Plants with less than 0.3% THC don’t grow naturally in SA, and if they are being grown, they are cultivars of ‘hemp’ recently introduced from (probably) Northern Europe or China, and presumably being grown for fibre under strict licence.
(PS: We know of no Medicines Control Council sanctioned hemp trials currently in SA.)
0.3% THC? The Europeans beg to differ. They say 0.2% THC turns weed into a drug, so even at the most fundamental level of understanding, all these percentages seem to be a completely arbitrary thumb suck.
Presumably, they only really become relevant if you ever appear as the defendant on a Dagga possession charge!
Here’s other side of this Cannabis classification conundrum. The United Nations themselves, the world drug police, and the authors of the Single Convention that binds all countries to their 60 year old drug rant, classify hemp in much simpler terms.
Unbelievably, they don’t really seem to care about THC percentages, unless they are shown against the corresponding CBD percentage.
To them, the omnipotent ones, in para 3.7 of the United Nations Office of Drugs & Crime’s (UNODC) 2009 cannabis classification bible, hemp is hemp when the CBD content is more than the THC content.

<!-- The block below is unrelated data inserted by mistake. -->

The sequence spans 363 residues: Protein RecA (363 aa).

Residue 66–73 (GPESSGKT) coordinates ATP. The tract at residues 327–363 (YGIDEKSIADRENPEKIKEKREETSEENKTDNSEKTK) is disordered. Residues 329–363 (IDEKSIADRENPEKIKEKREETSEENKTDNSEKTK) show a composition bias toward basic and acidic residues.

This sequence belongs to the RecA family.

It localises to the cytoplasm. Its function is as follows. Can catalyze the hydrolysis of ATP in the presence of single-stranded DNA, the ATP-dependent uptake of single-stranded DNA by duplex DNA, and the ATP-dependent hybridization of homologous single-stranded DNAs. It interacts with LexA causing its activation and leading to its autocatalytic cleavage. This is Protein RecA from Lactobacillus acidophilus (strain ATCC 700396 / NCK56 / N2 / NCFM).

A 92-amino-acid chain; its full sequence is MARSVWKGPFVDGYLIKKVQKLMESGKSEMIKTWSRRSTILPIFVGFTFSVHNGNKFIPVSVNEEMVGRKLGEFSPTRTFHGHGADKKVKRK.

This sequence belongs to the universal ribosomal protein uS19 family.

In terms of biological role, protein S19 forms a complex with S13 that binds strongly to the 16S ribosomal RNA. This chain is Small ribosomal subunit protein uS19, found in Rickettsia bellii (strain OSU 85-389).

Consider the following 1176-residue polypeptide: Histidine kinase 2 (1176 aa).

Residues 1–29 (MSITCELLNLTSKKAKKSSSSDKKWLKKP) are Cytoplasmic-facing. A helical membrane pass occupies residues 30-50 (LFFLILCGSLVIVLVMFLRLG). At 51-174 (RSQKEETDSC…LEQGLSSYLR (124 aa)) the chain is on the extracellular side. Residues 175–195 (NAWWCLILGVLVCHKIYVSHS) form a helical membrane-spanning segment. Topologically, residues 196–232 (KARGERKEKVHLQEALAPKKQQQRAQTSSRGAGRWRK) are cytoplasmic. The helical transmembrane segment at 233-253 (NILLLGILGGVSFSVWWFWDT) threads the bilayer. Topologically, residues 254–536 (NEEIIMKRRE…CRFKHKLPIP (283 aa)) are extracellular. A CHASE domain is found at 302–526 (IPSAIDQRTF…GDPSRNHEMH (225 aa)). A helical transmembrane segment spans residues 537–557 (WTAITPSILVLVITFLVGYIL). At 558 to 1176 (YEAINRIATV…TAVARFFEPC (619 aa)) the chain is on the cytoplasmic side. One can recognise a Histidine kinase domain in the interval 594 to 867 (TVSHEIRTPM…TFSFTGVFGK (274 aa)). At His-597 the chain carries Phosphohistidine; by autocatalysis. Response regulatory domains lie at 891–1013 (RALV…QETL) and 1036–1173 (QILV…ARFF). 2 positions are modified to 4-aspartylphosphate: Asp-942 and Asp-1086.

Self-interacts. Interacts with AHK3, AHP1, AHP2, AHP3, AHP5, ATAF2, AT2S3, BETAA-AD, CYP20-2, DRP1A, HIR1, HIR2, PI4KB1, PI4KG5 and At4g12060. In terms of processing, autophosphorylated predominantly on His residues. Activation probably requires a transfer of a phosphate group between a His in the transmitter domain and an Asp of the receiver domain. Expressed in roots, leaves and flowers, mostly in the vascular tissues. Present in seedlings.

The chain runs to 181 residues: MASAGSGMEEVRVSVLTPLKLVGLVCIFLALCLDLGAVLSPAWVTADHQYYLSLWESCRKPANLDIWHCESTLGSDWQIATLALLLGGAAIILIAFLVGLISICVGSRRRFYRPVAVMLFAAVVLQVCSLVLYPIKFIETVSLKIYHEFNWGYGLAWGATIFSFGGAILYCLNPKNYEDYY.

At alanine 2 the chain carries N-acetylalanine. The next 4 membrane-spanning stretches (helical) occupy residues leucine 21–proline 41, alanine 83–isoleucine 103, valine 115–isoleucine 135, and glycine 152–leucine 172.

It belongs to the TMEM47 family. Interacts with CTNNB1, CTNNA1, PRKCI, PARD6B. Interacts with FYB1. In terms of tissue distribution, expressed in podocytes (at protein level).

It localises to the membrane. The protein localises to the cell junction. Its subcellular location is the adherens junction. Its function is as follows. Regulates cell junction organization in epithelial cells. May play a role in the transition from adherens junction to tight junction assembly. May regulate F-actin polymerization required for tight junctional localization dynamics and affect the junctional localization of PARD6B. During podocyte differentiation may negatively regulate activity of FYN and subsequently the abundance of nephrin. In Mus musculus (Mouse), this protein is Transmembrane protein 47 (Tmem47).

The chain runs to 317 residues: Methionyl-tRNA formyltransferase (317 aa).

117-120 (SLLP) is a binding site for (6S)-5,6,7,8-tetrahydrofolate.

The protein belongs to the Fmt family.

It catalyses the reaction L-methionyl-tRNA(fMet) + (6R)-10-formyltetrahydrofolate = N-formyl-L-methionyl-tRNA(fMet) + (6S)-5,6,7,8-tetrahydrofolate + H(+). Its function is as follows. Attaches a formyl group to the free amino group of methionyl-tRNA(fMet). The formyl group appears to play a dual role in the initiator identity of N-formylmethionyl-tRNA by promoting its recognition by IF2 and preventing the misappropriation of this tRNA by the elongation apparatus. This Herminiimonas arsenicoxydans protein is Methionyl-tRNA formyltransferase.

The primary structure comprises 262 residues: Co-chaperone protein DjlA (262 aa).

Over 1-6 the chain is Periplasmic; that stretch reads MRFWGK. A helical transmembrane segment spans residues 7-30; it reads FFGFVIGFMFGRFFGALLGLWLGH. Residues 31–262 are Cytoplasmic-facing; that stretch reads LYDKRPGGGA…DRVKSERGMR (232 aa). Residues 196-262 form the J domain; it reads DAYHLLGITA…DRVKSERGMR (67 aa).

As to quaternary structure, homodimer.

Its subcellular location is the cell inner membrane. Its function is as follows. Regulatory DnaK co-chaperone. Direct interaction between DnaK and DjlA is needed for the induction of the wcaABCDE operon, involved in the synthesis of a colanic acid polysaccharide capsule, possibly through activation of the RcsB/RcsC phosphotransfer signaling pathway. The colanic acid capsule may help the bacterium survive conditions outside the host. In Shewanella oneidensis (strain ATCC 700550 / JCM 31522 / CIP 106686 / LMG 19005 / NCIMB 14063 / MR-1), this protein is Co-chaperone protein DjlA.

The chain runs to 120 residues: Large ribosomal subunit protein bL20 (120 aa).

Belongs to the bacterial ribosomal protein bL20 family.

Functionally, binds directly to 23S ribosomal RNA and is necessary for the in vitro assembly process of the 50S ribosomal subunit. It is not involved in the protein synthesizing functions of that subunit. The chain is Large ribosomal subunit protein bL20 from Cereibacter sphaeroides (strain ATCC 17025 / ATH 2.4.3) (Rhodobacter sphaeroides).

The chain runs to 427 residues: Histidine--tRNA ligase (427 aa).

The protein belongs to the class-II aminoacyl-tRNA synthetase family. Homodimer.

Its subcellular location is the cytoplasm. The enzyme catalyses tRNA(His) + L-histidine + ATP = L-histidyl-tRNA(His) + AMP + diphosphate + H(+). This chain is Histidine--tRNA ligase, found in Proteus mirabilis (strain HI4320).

What a hoot! In 2009 who cared about CBD? In fact, who actually knew anything about CBD in those days? Hemp was grown for fuel and fibre among other things, but not for CBD.
In recent years, since it was realised there is a whole bunch of CBD in industrial Cannabis, the modus operandi is changing. Farmers are no longer planting tight rows of stalks, they are more interested in wide, multi headed bushes of hemp to increase their CBD yield.
All legal of course, because it’s hemp, or high CBD Cannabis with permissibly low levels of THC.
It hasn’t taken long for the world’s Cannabis breeders to come up with high CBD strains. After all, it does appear to have some really staggering qualities as medicine.
These modern high CBD strains are also abundant with THC (and for that matter, every other cannabinoid, terpene and flavonoid), but according to the UNODC, a plant with 15% CBD and a healthy 10% THC (for instance) is classified as hemp.
There is another twist to this tale. With the unstoppable legalisation of Cannabis in the USA and the proliferation of CBD products of every conceivable shape and size and application, the authorities are coming down on CBD companies if they are proclaiming any medical efficacy of their products.
In fact, they recently decreed that CBD is only permissible to ingest if it’s from a weed plant grown as medicine, not a hemp plant grown as industrial Cannabis.
We don’t expect you to win any arguments in court as the defendant with this line of reasoning, because none of it seems reasonable. For the last 70 years, the obsession with Cannabis classification is everything to do with whether a particular strain gets you high or not, not whether it makes nice clothes.
But the next time you’re tugging on a long blade joint of high CBD Haze and the cops pull in, you could always consider telling them the UN recognises your joint as hemp, not Dagga…